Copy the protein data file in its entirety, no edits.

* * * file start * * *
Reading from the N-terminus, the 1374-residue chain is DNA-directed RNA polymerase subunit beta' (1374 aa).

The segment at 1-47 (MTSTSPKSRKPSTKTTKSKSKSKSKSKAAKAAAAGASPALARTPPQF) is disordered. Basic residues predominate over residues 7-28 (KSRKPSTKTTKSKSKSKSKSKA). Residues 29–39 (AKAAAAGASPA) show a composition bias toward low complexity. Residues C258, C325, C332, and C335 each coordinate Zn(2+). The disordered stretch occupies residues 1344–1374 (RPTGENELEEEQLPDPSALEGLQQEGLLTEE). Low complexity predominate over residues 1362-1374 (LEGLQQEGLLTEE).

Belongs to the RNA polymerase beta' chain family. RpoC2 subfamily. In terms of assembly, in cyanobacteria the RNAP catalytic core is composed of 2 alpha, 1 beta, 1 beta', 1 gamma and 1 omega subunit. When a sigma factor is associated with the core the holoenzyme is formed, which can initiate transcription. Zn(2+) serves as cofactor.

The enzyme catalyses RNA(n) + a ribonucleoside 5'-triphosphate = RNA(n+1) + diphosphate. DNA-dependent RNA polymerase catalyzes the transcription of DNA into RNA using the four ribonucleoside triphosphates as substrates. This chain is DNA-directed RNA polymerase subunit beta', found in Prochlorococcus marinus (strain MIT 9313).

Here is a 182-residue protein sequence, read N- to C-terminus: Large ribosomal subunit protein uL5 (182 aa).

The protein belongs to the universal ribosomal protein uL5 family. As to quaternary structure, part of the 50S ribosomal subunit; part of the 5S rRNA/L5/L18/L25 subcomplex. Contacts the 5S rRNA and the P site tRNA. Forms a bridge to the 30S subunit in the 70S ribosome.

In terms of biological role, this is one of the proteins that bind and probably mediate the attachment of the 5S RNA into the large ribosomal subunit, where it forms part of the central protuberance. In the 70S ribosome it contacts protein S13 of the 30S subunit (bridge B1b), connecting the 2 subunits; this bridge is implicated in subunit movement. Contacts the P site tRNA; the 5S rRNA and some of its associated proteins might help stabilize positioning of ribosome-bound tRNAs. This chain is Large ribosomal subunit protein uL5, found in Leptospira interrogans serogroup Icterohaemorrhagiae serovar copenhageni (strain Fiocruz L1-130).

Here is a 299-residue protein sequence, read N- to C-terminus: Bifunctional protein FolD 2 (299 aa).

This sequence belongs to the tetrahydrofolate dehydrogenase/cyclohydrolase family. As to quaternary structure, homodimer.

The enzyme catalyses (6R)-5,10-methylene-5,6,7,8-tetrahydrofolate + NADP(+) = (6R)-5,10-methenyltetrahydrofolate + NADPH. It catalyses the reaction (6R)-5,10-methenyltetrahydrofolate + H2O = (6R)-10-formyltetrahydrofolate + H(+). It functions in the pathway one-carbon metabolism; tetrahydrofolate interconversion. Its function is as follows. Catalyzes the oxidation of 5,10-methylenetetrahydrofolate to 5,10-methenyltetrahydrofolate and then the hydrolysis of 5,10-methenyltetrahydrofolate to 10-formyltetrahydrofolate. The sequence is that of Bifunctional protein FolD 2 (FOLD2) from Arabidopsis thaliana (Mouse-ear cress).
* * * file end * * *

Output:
Reading from the N-terminus, the 1374-residue chain is DNA-directed RNA polymerase subunit beta' (1374 aa).

The segment at 1-47 (MTSTSPKSRKPSTKTTKSKSKSKSKSKAAKAAAAGASPALARTPPQF) is disordered. Basic residues predominate over residues 7-28 (KSRKPSTKTTKSKSKSKSKSKA). Residues 29–39 (AKAAAAGASPA) show a composition bias toward low complexity. Residues C258, C325, C332, and C335 each coordinate Zn(2+). The disordered stretch occupies residues 1344–1374 (RPTGENELEEEQLPDPSALEGLQQEGLLTEE). Low complexity predominate over residues 1362-1374 (LEGLQQEGLLTEE).

Belongs to the RNA polymerase beta' chain family. RpoC2 subfamily. In terms of assembly, in cyanobacteria the RNAP catalytic core is composed of 2 alpha, 1 beta, 1 beta', 1 gamma and 1 omega subunit. When a sigma factor is associated with the core the holoenzyme is formed, which can initiate transcription. Zn(2+) serves as cofactor.

The enzyme catalyses RNA(n) + a ribonucleoside 5'-triphosphate = RNA(n+1) + diphosphate. DNA-dependent RNA polymerase catalyzes the transcription of DNA into RNA using the four ribonucleoside triphosphates as substrates. This chain is DNA-directed RNA polymerase subunit beta', found in Prochlorococcus marinus (strain MIT 9313).

Here is a 182-residue protein sequence, read N- to C-terminus: Large ribosomal subunit protein uL5 (182 aa).

The protein belongs to the universal ribosomal protein uL5 family. As to quaternary structure, part of the 50S ribosomal subunit; part of the 5S rRNA/L5/L18/L25 subcomplex. Contacts the 5S rRNA and the P site tRNA. Forms a bridge to the 30S subunit in the 70S ribosome.

In terms of biological role, this is one of the proteins that bind and probably mediate the attachment of the 5S RNA into the large ribosomal subunit, where it forms part of the central protuberance. In the 70S ribosome it contacts protein S13 of the 30S subunit (bridge B1b), connecting the 2 subunits; this bridge is implicated in subunit movement. Contacts the P site tRNA; the 5S rRNA and some of its associated proteins might help stabilize positioning of ribosome-bound tRNAs. This chain is Large ribosomal subunit protein uL5, found in Leptospira interrogans serogroup Icterohaemorrhagiae serovar copenhageni (strain Fiocruz L1-130).

Here is a 299-residue protein sequence, read N- to C-terminus: Bifunctional protein FolD 2 (299 aa).

This sequence belongs to the tetrahydrofolate dehydrogenase/cyclohydrolase family. As to quaternary structure, homodimer.

The enzyme catalyses (6R)-5,10-methylene-5,6,7,8-tetrahydrofolate + NADP(+) = (6R)-5,10-methenyltetrahydrofolate + NADPH. It catalyses the reaction (6R)-5,10-methenyltetrahydrofolate + H2O = (6R)-10-formyltetrahydrofolate + H(+). It functions in the pathway one-carbon metabolism; tetrahydrofolate interconversion. Its function is as follows. Catalyzes the oxidation of 5,10-methylenetetrahydrofolate to 5,10-methenyltetrahydrofolate and then the hydrolysis of 5,10-methenyltetrahydrofolate to 10-formyltetrahydrofolate. The sequence is that of Bifunctional protein FolD 2 (FOLD2) from Arabidopsis thaliana (Mouse-ear cress).